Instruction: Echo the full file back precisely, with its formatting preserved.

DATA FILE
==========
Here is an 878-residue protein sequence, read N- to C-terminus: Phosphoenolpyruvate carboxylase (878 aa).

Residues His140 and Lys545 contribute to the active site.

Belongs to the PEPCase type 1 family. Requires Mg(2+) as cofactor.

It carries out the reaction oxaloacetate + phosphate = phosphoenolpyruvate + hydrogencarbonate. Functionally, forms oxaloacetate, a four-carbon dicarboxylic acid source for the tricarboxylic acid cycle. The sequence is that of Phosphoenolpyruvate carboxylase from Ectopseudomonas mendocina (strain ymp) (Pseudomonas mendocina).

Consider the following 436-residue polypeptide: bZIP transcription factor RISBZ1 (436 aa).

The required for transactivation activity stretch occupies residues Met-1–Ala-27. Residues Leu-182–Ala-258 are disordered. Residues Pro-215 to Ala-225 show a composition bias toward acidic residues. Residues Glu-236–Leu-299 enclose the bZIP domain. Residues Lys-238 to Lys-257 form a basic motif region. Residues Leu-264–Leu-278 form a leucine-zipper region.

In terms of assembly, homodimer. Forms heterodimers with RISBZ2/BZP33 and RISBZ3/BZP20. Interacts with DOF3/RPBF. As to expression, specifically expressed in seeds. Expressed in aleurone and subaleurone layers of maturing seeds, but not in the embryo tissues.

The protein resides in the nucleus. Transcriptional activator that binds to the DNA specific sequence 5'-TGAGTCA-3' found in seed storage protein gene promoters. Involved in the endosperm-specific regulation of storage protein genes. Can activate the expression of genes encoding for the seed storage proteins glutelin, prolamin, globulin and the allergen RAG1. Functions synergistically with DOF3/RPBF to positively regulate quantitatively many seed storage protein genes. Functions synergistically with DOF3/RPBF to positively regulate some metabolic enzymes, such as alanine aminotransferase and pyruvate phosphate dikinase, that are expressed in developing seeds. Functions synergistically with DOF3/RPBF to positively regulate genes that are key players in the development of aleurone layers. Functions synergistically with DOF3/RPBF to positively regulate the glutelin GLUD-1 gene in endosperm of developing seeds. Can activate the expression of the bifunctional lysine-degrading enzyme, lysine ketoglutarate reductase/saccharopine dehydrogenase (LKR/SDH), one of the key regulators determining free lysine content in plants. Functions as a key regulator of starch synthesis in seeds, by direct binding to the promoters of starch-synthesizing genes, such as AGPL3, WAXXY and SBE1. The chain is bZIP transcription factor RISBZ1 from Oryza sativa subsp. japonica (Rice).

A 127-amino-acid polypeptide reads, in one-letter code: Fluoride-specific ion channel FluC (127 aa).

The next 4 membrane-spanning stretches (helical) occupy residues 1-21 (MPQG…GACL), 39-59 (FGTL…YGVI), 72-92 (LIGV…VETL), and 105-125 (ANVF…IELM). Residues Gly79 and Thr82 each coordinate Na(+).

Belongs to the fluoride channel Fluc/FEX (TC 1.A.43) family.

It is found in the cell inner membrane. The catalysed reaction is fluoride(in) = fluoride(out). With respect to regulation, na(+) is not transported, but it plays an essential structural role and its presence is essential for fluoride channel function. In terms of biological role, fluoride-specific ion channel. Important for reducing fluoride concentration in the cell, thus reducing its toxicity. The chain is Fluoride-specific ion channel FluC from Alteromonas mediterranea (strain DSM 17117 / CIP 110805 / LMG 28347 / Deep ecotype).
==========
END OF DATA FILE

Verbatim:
Here is an 878-residue protein sequence, read N- to C-terminus: Phosphoenolpyruvate carboxylase (878 aa).

Residues His140 and Lys545 contribute to the active site.

Belongs to the PEPCase type 1 family. Requires Mg(2+) as cofactor.

It carries out the reaction oxaloacetate + phosphate = phosphoenolpyruvate + hydrogencarbonate. Functionally, forms oxaloacetate, a four-carbon dicarboxylic acid source for the tricarboxylic acid cycle. The sequence is that of Phosphoenolpyruvate carboxylase from Ectopseudomonas mendocina (strain ymp) (Pseudomonas mendocina).

Consider the following 436-residue polypeptide: bZIP transcription factor RISBZ1 (436 aa).

The required for transactivation activity stretch occupies residues Met-1–Ala-27. Residues Leu-182–Ala-258 are disordered. Residues Pro-215 to Ala-225 show a composition bias toward acidic residues. Residues Glu-236–Leu-299 enclose the bZIP domain. Residues Lys-238 to Lys-257 form a basic motif region. Residues Leu-264–Leu-278 form a leucine-zipper region.

In terms of assembly, homodimer. Forms heterodimers with RISBZ2/BZP33 and RISBZ3/BZP20. Interacts with DOF3/RPBF. As to expression, specifically expressed in seeds. Expressed in aleurone and subaleurone layers of maturing seeds, but not in the embryo tissues.

The protein resides in the nucleus. Transcriptional activator that binds to the DNA specific sequence 5'-TGAGTCA-3' found in seed storage protein gene promoters. Involved in the endosperm-specific regulation of storage protein genes. Can activate the expression of genes encoding for the seed storage proteins glutelin, prolamin, globulin and the allergen RAG1. Functions synergistically with DOF3/RPBF to positively regulate quantitatively many seed storage protein genes. Functions synergistically with DOF3/RPBF to positively regulate some metabolic enzymes, such as alanine aminotransferase and pyruvate phosphate dikinase, that are expressed in developing seeds. Functions synergistically with DOF3/RPBF to positively regulate genes that are key players in the development of aleurone layers. Functions synergistically with DOF3/RPBF to positively regulate the glutelin GLUD-1 gene in endosperm of developing seeds. Can activate the expression of the bifunctional lysine-degrading enzyme, lysine ketoglutarate reductase/saccharopine dehydrogenase (LKR/SDH), one of the key regulators determining free lysine content in plants. Functions as a key regulator of starch synthesis in seeds, by direct binding to the promoters of starch-synthesizing genes, such as AGPL3, WAXXY and SBE1. The chain is bZIP transcription factor RISBZ1 from Oryza sativa subsp. japonica (Rice).

A 127-amino-acid polypeptide reads, in one-letter code: Fluoride-specific ion channel FluC (127 aa).

The next 4 membrane-spanning stretches (helical) occupy residues 1-21 (MPQG…GACL), 39-59 (FGTL…YGVI), 72-92 (LIGV…VETL), and 105-125 (ANVF…IELM). Residues Gly79 and Thr82 each coordinate Na(+).

Belongs to the fluoride channel Fluc/FEX (TC 1.A.43) family.

It is found in the cell inner membrane. The catalysed reaction is fluoride(in) = fluoride(out). With respect to regulation, na(+) is not transported, but it plays an essential structural role and its presence is essential for fluoride channel function. In terms of biological role, fluoride-specific ion channel. Important for reducing fluoride concentration in the cell, thus reducing its toxicity. The chain is Fluoride-specific ion channel FluC from Alteromonas mediterranea (strain DSM 17117 / CIP 110805 / LMG 28347 / Deep ecotype).